23. 23. Prokaryotic and Eukaryotic Algae Eukaryotes---Distinct chlorplast, nuclear region and complex organelles.--- Thylakoids are grouped granum with a into grana Stack of thylakoidspyrenoids are centers of carbon dioxide fixation within the chloroplasts of algae and hornworts. pyrenoid Pyrenoids are not membrane-bound organelles, but specialized areas of the plastid that contain high levels of ribulose-1,5-bisphosphate carboxylase/ 23 oxygenase
  24. 24. Forms of Algae BODY OF AN ALGA=THALLUS DIVERSITY IN MORPHOLOGY----MICROSCOPIC Unicellular, Colonial and Filamentous forms. Source: 24
  25. 25. Forms of Algae MACROALGAE 25
  26. 26. Forms of Algae MICRO ALGAE 26
  27. 27. Forms of Algae Unicells: single cells, motile with flagellate (like Chlamydomonas and Euglena) or nonmotile (like Diatoms) 27
  28. 28. 2. Multicellular form: the vegetation forms are in six forms: Colonies: Assemblage of individual cells with variable or constant number of cells that remain constant throughout the colony life in mucilaginous matrix (containing an extracellular matrix made of a gelatinous glycoprotein), these colonies may be motile (like Volvox and Pandorina) or nonmotile (like Scendesmus and Pediastrum). 28
  29. 29.  Coenobium:Colony with constant number of cells, which cannot survive alone; specific „tasks“ among groups of cells is common (is a colony containing a fixed number of cells, with little or no specialization) 29
  30. 30. b. Aggregations: is aggregation of cells that have ability to simple division (so, its colony but unconstant in form and size), the aggregations are in several types:• Palmelloid form: non-motile cells embedded in mucilage (like Tetraspora). 30
  31. 31. •Dendroid form: resembling a tree inform or in pattern of growth (Dinobryon). 31
  32. 32. •Amoeboid or Rhizopodial form such asChlorarachnion. 32
  33. 33. c. Filaments: daughter cells remain attached after cell division and form a cell chain; adjacent cells share cell wall (distinguish them from linear colonies!); maybe unbranched (uniseriate such as Zygnema and Ulthrix) or branched (regular mutiseriate such as Cladophora or unreguler mutiseriate such as Pithophora). 33 Cladophora Pithophora
  34. 34. d. Coenocytic or siphonaceaous forms: one large, multinucleate cell without cross walls such as Vaucheria 34
  35. 35. e. Parenchymatous (such as Ulva ) and algae: mostly macro-scopic algae with tissue of undifferentiated cells and growth originating from a meristem with cell division in three dimensions 35
  36. 36. ; pseudoparenchymatous (such as Batrachospermum)pseudoparenchymatous superficially resembleparenchyma but are composed of apprised filaments 36
  37. 37. f. Erect thallus forms: Thallus, from Latinized Greek (thallos), meaning a green shoot or twig, is an undifferentiated vegetative tissue (leaves, roots, and stems) of some non-mobile organisms such as Chara and Nitella.Chara 37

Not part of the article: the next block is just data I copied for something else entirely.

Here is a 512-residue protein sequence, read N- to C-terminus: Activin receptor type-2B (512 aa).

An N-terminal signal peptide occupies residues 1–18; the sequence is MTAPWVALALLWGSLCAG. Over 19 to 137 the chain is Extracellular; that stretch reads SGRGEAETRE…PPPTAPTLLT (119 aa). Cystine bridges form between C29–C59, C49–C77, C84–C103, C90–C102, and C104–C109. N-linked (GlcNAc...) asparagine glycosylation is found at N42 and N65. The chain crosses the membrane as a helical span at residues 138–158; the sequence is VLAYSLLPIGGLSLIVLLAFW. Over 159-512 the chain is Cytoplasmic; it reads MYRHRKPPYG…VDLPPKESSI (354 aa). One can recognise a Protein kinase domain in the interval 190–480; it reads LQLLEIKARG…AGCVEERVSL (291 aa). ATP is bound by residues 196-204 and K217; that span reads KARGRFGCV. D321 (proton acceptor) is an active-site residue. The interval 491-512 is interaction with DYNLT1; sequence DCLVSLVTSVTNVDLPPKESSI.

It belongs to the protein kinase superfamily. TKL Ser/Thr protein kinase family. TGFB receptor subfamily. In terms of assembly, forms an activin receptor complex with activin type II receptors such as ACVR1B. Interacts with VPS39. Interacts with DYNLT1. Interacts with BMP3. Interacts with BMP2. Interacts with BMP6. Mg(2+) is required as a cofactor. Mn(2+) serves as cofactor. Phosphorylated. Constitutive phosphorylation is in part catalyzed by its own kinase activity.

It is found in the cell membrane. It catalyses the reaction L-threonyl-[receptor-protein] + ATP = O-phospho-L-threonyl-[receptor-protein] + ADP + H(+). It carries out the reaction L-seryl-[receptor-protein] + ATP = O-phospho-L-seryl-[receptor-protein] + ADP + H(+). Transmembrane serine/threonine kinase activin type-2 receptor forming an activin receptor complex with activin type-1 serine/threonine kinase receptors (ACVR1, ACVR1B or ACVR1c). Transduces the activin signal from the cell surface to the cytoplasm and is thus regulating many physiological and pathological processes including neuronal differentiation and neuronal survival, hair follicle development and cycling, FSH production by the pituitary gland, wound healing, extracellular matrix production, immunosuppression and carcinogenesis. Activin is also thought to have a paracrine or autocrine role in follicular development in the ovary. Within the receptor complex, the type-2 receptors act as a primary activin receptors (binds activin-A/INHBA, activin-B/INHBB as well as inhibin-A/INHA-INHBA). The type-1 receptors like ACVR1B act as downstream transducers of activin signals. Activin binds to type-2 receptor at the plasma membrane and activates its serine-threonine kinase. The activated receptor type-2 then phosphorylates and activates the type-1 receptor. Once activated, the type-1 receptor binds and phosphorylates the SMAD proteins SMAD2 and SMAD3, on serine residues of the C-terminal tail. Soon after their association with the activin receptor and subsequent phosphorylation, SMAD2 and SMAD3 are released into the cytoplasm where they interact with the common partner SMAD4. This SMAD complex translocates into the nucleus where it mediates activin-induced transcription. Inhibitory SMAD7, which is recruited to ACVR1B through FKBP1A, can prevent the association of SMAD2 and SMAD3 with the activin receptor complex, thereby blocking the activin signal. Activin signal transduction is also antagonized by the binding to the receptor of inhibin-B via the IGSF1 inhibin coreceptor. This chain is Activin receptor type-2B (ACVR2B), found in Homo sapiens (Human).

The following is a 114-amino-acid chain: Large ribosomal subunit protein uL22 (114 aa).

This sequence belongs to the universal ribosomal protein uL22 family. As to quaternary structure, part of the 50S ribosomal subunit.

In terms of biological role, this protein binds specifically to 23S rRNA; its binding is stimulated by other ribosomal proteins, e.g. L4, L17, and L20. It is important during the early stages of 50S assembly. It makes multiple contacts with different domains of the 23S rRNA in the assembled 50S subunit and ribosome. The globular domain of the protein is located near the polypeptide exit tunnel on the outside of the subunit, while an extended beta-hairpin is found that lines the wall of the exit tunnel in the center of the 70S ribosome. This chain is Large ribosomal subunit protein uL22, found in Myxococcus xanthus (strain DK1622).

38. 38. CELLULAR ORGANIZATION Flagella=organs of locomotion. Chloroplast=site of photosynthesis. Thylakoids are present in the chloroplast. The pigments are present in the thylakoids. Pyrenoid-structure associated with chloroplast. Contains ribulose-1,5-bisphosphate Carboxylase, proteins and carbohydrates. Eye-spot=part of chloroplast. Source: A Biology of the Algae By Philip Sze, third edition, WCB MCGraw-Hill Directs the cell towards light. 38
  39. 39. Variations in thepigment constitution Chlorophylls (green) Carotenoids (brown, yellow or red) Phycobilins (red pigment-phycoerythrin blue pigment –phycocyanin) 39
  40. 40. Summery of lecturetwo: Unicellular Multicellular 1. Colonies 2. Aggregations •Palmelloid (Tetraspora) •Dendroid (Dinobryon) •Amoeboid (Chlororachnion) 3.Filaments 4. Coenocytic / Vaucheria 5.Parenkematus/ Ulva 6. Psedoparenkematus / Batrachospermum 7. Erect thallus / Chara 40
  41. 41. Quiz of lecture two What is Pyrinoid ? Don’t be CheatIf you did you are cheater 41
  42. 42. Lecture Three 42
  43. 43. Growth in algae Diffuse or generalized growth: (Ulva). Localized growth:  Apical growth: (Chara, Cladophora).  Basal growth: (Bulbochaete).  Intercalary growth: (Laminaria, Oedogonium).  Trichothallic growth: (Ectocarpus) 43
  44. 44. Growth in algae Apical and intercalary Tricothallic 44
  45. 45. Reproduction in algae The reproduction of algae can be discussedunder two types, namely, asexual reproduction andsexual reproduction. The former type refers toreproduction in which a new organism is generatedfrom a single parent. In case of sexual type, twohaploid sex cells are fused to form a diploid zygotethat develops into an organism. Lets discuss inbrief about the asexual and sexual reproduction inalgae along with examples. 45
  46. 46. First: Asexual Reproduction includes:1. Vegetation reproduction: • In unicellular algae: simple cell division some time called binary fission (such as Gleocapsa). • In multicellular (colonies, filamentous, thallus, etc) by:  Fragmentation such as Microsystis.  Hormogonia: A small, motile filament, formed by some Cyanobacteria, that detaches and grows by cell division into a new filament such as Oscillatoria.  Propagules: a structure capable of producing a new individual such as Sphacelaria. 46
  47. 47. Vegetative reproduction Cell DivisionA cell could not keep growing bigger forever. Food molecules could notreach the inside of a large cell fast enough to keep it alive. So when a cellreached a certain size it had to divide into two smaller cells calleddaughters. The daughters grew and, when they reached that certain size,they too divided, this processes called binary fission.But this caused a problem, Why?. 47
  48. 48. Vegetative reproduction Hormogonia in Oscillatoria 48
  49. 49. Vegetative reproduction Propagules 49
  50. 50. 2. Another method of asexual reproduction in algae is by formation of spores; the algal species Ulothrix, Chlamydomonas and Chlorella reproduce by this method. Depending upon the algal species, the spores can be produced in normal vegetative cells or specialized cells called sporangia. They are either motile called zoo spores or non motile called akinete spores. 50
  51. 51. Ulotrix 51